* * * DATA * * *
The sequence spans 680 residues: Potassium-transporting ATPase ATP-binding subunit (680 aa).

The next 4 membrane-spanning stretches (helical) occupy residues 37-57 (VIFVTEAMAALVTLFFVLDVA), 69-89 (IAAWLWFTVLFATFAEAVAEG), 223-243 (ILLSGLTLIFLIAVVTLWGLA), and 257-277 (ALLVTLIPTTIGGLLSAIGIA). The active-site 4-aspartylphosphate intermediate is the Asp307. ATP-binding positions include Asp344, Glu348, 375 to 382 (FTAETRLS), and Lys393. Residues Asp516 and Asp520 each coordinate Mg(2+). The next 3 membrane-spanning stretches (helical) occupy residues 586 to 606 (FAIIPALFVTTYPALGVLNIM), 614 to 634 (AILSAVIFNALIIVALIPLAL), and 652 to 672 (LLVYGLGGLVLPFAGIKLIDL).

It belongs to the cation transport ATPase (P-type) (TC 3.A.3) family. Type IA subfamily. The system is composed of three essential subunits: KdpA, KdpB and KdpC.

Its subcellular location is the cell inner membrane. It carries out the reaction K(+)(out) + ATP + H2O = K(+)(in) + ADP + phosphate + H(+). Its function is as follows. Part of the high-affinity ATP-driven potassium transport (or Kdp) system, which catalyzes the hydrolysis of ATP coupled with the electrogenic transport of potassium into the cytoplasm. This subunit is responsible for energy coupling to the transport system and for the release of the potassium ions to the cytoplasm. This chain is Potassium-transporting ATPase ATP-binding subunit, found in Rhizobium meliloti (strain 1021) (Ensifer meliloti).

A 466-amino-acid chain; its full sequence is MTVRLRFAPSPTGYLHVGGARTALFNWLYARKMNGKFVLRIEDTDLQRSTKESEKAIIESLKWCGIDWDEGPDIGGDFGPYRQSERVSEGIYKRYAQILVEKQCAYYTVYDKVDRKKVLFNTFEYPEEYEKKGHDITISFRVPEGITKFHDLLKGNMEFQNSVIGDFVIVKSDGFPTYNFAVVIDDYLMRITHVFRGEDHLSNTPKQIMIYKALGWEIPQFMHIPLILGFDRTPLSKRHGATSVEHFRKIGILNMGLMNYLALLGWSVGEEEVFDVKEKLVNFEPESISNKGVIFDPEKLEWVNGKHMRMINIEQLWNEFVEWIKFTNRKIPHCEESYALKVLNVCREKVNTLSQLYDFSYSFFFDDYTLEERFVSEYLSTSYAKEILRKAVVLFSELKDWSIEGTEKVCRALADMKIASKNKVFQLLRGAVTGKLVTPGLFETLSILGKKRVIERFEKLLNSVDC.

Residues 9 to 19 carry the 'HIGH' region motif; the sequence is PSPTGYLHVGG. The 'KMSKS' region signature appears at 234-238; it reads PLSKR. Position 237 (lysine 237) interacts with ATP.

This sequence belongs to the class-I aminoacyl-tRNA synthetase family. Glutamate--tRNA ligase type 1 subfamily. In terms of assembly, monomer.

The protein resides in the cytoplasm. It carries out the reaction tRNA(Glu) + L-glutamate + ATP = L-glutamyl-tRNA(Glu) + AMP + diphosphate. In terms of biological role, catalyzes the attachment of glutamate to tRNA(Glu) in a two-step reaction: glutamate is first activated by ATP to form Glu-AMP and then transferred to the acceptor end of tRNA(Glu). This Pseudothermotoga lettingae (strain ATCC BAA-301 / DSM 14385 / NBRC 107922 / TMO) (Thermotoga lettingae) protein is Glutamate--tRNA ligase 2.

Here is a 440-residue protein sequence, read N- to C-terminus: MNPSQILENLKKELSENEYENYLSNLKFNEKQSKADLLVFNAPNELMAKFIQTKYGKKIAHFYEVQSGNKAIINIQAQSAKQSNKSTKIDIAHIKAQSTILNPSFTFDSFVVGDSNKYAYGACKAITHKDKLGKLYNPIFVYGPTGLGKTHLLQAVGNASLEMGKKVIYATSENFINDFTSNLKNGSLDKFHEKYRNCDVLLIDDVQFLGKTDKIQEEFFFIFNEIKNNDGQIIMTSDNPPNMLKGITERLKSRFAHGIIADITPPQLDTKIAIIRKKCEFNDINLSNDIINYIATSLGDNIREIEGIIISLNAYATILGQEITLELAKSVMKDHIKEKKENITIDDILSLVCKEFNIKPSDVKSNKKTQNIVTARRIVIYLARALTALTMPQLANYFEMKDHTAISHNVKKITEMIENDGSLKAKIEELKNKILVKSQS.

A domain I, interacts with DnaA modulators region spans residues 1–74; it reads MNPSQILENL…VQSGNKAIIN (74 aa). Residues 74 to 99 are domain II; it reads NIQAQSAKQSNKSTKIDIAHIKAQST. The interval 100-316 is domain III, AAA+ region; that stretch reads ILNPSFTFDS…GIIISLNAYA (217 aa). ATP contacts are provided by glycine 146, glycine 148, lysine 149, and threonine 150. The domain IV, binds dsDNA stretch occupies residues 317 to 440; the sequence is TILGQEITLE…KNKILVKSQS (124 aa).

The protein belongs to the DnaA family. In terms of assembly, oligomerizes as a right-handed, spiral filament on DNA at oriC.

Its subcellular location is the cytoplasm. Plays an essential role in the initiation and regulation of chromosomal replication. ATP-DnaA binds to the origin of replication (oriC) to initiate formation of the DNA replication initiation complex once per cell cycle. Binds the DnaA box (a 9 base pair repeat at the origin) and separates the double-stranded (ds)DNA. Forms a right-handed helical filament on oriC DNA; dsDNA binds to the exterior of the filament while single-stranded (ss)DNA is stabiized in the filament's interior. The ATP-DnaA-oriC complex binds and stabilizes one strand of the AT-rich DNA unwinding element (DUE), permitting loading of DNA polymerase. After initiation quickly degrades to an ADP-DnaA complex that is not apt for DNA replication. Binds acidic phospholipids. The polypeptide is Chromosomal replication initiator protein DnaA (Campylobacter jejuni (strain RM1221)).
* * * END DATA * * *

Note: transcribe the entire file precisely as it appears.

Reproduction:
The sequence spans 680 residues: Potassium-transporting ATPase ATP-binding subunit (680 aa).

The next 4 membrane-spanning stretches (helical) occupy residues 37-57 (VIFVTEAMAALVTLFFVLDVA), 69-89 (IAAWLWFTVLFATFAEAVAEG), 223-243 (ILLSGLTLIFLIAVVTLWGLA), and 257-277 (ALLVTLIPTTIGGLLSAIGIA). The active-site 4-aspartylphosphate intermediate is the Asp307. ATP-binding positions include Asp344, Glu348, 375 to 382 (FTAETRLS), and Lys393. Residues Asp516 and Asp520 each coordinate Mg(2+). The next 3 membrane-spanning stretches (helical) occupy residues 586 to 606 (FAIIPALFVTTYPALGVLNIM), 614 to 634 (AILSAVIFNALIIVALIPLAL), and 652 to 672 (LLVYGLGGLVLPFAGIKLIDL).

It belongs to the cation transport ATPase (P-type) (TC 3.A.3) family. Type IA subfamily. The system is composed of three essential subunits: KdpA, KdpB and KdpC.

Its subcellular location is the cell inner membrane. It carries out the reaction K(+)(out) + ATP + H2O = K(+)(in) + ADP + phosphate + H(+). Its function is as follows. Part of the high-affinity ATP-driven potassium transport (or Kdp) system, which catalyzes the hydrolysis of ATP coupled with the electrogenic transport of potassium into the cytoplasm. This subunit is responsible for energy coupling to the transport system and for the release of the potassium ions to the cytoplasm. This chain is Potassium-transporting ATPase ATP-binding subunit, found in Rhizobium meliloti (strain 1021) (Ensifer meliloti).

A 466-amino-acid chain; its full sequence is MTVRLRFAPSPTGYLHVGGARTALFNWLYARKMNGKFVLRIEDTDLQRSTKESEKAIIESLKWCGIDWDEGPDIGGDFGPYRQSERVSEGIYKRYAQILVEKQCAYYTVYDKVDRKKVLFNTFEYPEEYEKKGHDITISFRVPEGITKFHDLLKGNMEFQNSVIGDFVIVKSDGFPTYNFAVVIDDYLMRITHVFRGEDHLSNTPKQIMIYKALGWEIPQFMHIPLILGFDRTPLSKRHGATSVEHFRKIGILNMGLMNYLALLGWSVGEEEVFDVKEKLVNFEPESISNKGVIFDPEKLEWVNGKHMRMINIEQLWNEFVEWIKFTNRKIPHCEESYALKVLNVCREKVNTLSQLYDFSYSFFFDDYTLEERFVSEYLSTSYAKEILRKAVVLFSELKDWSIEGTEKVCRALADMKIASKNKVFQLLRGAVTGKLVTPGLFETLSILGKKRVIERFEKLLNSVDC.

Residues 9 to 19 carry the 'HIGH' region motif; the sequence is PSPTGYLHVGG. The 'KMSKS' region signature appears at 234-238; it reads PLSKR. Position 237 (lysine 237) interacts with ATP.

This sequence belongs to the class-I aminoacyl-tRNA synthetase family. Glutamate--tRNA ligase type 1 subfamily. In terms of assembly, monomer.

The protein resides in the cytoplasm. It carries out the reaction tRNA(Glu) + L-glutamate + ATP = L-glutamyl-tRNA(Glu) + AMP + diphosphate. In terms of biological role, catalyzes the attachment of glutamate to tRNA(Glu) in a two-step reaction: glutamate is first activated by ATP to form Glu-AMP and then transferred to the acceptor end of tRNA(Glu). This Pseudothermotoga lettingae (strain ATCC BAA-301 / DSM 14385 / NBRC 107922 / TMO) (Thermotoga lettingae) protein is Glutamate--tRNA ligase 2.

Here is a 440-residue protein sequence, read N- to C-terminus: MNPSQILENLKKELSENEYENYLSNLKFNEKQSKADLLVFNAPNELMAKFIQTKYGKKIAHFYEVQSGNKAIINIQAQSAKQSNKSTKIDIAHIKAQSTILNPSFTFDSFVVGDSNKYAYGACKAITHKDKLGKLYNPIFVYGPTGLGKTHLLQAVGNASLEMGKKVIYATSENFINDFTSNLKNGSLDKFHEKYRNCDVLLIDDVQFLGKTDKIQEEFFFIFNEIKNNDGQIIMTSDNPPNMLKGITERLKSRFAHGIIADITPPQLDTKIAIIRKKCEFNDINLSNDIINYIATSLGDNIREIEGIIISLNAYATILGQEITLELAKSVMKDHIKEKKENITIDDILSLVCKEFNIKPSDVKSNKKTQNIVTARRIVIYLARALTALTMPQLANYFEMKDHTAISHNVKKITEMIENDGSLKAKIEELKNKILVKSQS.

A domain I, interacts with DnaA modulators region spans residues 1–74; it reads MNPSQILENL…VQSGNKAIIN (74 aa). Residues 74 to 99 are domain II; it reads NIQAQSAKQSNKSTKIDIAHIKAQST. The interval 100-316 is domain III, AAA+ region; that stretch reads ILNPSFTFDS…GIIISLNAYA (217 aa). ATP contacts are provided by glycine 146, glycine 148, lysine 149, and threonine 150. The domain IV, binds dsDNA stretch occupies residues 317 to 440; the sequence is TILGQEITLE…KNKILVKSQS (124 aa).

The protein belongs to the DnaA family. In terms of assembly, oligomerizes as a right-handed, spiral filament on DNA at oriC.

Its subcellular location is the cytoplasm. Plays an essential role in the initiation and regulation of chromosomal replication. ATP-DnaA binds to the origin of replication (oriC) to initiate formation of the DNA replication initiation complex once per cell cycle. Binds the DnaA box (a 9 base pair repeat at the origin) and separates the double-stranded (ds)DNA. Forms a right-handed helical filament on oriC DNA; dsDNA binds to the exterior of the filament while single-stranded (ss)DNA is stabiized in the filament's interior. The ATP-DnaA-oriC complex binds and stabilizes one strand of the AT-rich DNA unwinding element (DUE), permitting loading of DNA polymerase. After initiation quickly degrades to an ADP-DnaA complex that is not apt for DNA replication. Binds acidic phospholipids. The polypeptide is Chromosomal replication initiator protein DnaA (Campylobacter jejuni (strain RM1221)).